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Hadji-Moussa M et al, 2013: Effect of High Shock Number on Acute Complication Development After Extracorporeal Shockwave Lithotripsy

Hadj-Moussa M, Brown JA
Section of Urology, Georgia Health Sciences University , Augusta, Georgia


Abstract

ABSTRACT PURPOSE: We assessed whether high shock number is associated with higher rates of acute complication development after extracorporeal shockwave lithotripsy (SWL).

PATIENTS AND METHODS: A retrospective chart review of 372 patients who underwent 436 SWL procedures at 24 kV using a Medstone STS-T lithotripter (Medstone International Inc., Aliso Viejo, CA) was conducted. Complications occurred within 4 weeks of SWL. Treatments were split into three cohorts based on shock number (4000). Postoperative sequelae of patients who were stone free and those with residual stone were studied separately. Chi-square tests were used to evaluate the relationship between shock number cohort and postoperative complication development.

RESULTS: SWL treatments recorded for each cohort were 158 (37.4%), 145 (34.4%), and 119 (28.2%), respectively. The short-term complication rate when SWL was successful was 8.3% overall. Complication rate for each cohort was 9.5% (11), 7.8% (5), and 7.2% (7), respectively. When SWL was successful, statistical analysis revealed no significant difference between complication rates and shock number cohort (P=0.63). Complications in patients with a residual stone occurred after 41.4% of treatments and trended upward with shock number cohort, but did not reach statistical significance (P=0.84).

CONCLUSIONS: At high voltage, high shock number was not shown to cause higher rates of short-term postoperative complications, as experienced by patients, when SWL was successful or resulted in a residual stone, yet complication rates associated with residual stone burden were approximately five times as common. Forgoing a higher shock number in the presence of a residual stone may therefore increase the risks of sequelae immediately after SWL.

J Endourol. 2013 Jun 13. [Epub ahead of print]
PMID:23537270 [PubMed - as supplied by publisher]

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Comments 1

Hans-Göran Tiselius on Monday, 09 September 2013 13:04

Safe treatment of patients with non-invasive stone disintegration should exclude damage to the renal tissue, ureters and other organs and anatomical structures along the shock wave path. These important aspects were not addressed in this retrospective review of 372 patients treated with various numbers of shock waves in the range 600 -8200 (!).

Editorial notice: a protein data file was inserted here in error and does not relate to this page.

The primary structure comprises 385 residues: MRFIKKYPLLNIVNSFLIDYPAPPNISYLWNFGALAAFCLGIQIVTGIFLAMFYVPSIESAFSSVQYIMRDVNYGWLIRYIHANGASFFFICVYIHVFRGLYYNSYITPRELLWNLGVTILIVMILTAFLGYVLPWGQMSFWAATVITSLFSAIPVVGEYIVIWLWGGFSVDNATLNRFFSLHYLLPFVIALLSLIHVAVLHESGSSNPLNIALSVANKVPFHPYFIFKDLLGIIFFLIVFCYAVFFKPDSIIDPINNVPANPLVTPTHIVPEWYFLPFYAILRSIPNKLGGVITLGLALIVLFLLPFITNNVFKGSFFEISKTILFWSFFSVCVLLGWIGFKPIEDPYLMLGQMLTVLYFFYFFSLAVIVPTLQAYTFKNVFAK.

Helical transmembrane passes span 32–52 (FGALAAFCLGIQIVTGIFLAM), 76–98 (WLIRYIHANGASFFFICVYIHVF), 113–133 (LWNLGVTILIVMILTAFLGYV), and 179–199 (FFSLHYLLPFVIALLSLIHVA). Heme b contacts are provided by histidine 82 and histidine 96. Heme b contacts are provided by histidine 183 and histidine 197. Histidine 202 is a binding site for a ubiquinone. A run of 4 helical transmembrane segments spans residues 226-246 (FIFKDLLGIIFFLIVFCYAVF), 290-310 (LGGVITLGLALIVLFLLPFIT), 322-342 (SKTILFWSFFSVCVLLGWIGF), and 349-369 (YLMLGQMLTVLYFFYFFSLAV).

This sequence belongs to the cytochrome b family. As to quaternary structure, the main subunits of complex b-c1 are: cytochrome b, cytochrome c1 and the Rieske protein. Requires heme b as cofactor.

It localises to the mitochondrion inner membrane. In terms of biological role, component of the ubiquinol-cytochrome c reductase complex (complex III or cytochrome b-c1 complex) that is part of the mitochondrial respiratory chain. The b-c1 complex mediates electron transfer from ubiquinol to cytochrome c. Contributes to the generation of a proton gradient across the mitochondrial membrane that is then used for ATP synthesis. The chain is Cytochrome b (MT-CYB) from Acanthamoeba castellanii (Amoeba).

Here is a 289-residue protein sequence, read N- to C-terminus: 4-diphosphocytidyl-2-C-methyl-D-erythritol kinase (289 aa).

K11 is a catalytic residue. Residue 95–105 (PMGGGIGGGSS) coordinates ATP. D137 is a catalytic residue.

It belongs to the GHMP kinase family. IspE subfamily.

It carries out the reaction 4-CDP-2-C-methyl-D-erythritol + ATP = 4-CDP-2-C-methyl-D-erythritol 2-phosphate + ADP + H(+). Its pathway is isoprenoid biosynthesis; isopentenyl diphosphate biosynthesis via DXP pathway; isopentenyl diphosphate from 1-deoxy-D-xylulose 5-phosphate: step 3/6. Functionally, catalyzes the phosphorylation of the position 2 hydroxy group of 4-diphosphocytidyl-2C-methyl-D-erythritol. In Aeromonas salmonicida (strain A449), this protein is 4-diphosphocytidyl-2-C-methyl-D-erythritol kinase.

The complications recorded were all related to unsatisfactory disintegration of stones, thus with the risk of getting both pain and other symptoms caused by obstruction. The two conclusions drawn were that the overall complications of this kind did not increase statistically with the number of shock waves and when such a trend was demonstrated, the patients had residual stones for which they were treated with the largest number of shock waves.

Although a larger number of shock waves most certainly had been administered with the ambition to disintegrate stones that responded poorly to the treatment, the important question is: For stone that apparently disintegrate less efficiently than expected; is it meaningful to give an excessive number of shock waves? It is my own experience that when a reasonable number of shock waves does not result in successful disintegration, a search should be made for other explanations of the poor disintegration than insufficient shock wave power.

Hans-Göran Tiselius

Safe treatment of patients with non-invasive stone disintegration should exclude damage to the renal tissue, ureters and other organs and anatomical structures along the shock wave path. These important aspects were not addressed in this retrospective review of 372 patients treated with various numbers of shock waves in the range 600 -8200 (!). The complications recorded were all related to unsatisfactory disintegration of stones, thus with the risk of getting both pain and other symptoms caused by obstruction. The two conclusions drawn were that the overall complications of this kind did not increase statistically with the number of shock waves and when such a trend was demonstrated, the patients had residual stones for which they were treated with the largest number of shock waves. Although a larger number of shock waves most certainly had been administered with the ambition to disintegrate stones that responded poorly to the treatment, the important question is: For stone that apparently disintegrate less efficiently than expected; is it meaningful to give an excessive number of shock waves? It is my own experience that when a reasonable number of shock waves does not result in successful disintegration, a search should be made for other explanations of the poor disintegration than insufficient shock wave power. Hans-Göran Tiselius
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Monday, 21 August 2017
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